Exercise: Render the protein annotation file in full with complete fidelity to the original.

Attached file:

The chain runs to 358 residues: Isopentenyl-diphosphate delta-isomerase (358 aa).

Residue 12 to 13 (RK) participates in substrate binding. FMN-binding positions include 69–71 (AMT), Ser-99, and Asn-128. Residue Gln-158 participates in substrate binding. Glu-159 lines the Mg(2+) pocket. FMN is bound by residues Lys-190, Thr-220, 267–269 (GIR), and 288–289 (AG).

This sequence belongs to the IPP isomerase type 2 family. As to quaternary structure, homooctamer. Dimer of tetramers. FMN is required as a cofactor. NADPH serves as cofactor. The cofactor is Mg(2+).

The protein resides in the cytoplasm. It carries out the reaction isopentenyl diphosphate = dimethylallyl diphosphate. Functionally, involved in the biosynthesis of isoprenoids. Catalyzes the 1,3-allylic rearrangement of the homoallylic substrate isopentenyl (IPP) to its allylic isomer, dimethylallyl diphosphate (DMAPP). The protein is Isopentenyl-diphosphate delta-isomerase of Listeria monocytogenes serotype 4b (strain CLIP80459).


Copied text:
The chain runs to 358 residues: Isopentenyl-diphosphate delta-isomerase (358 aa).

Residue 12 to 13 (RK) participates in substrate binding. FMN-binding positions include 69–71 (AMT), Ser-99, and Asn-128. Residue Gln-158 participates in substrate binding. Glu-159 lines the Mg(2+) pocket. FMN is bound by residues Lys-190, Thr-220, 267–269 (GIR), and 288–289 (AG).

This sequence belongs to the IPP isomerase type 2 family. As to quaternary structure, homooctamer. Dimer of tetramers. FMN is required as a cofactor. NADPH serves as cofactor. The cofactor is Mg(2+).

The protein resides in the cytoplasm. It carries out the reaction isopentenyl diphosphate = dimethylallyl diphosphate. Functionally, involved in the biosynthesis of isoprenoids. Catalyzes the 1,3-allylic rearrangement of the homoallylic substrate isopentenyl (IPP) to its allylic isomer, dimethylallyl diphosphate (DMAPP). The protein is Isopentenyl-diphosphate delta-isomerase of Listeria monocytogenes serotype 4b (strain CLIP80459).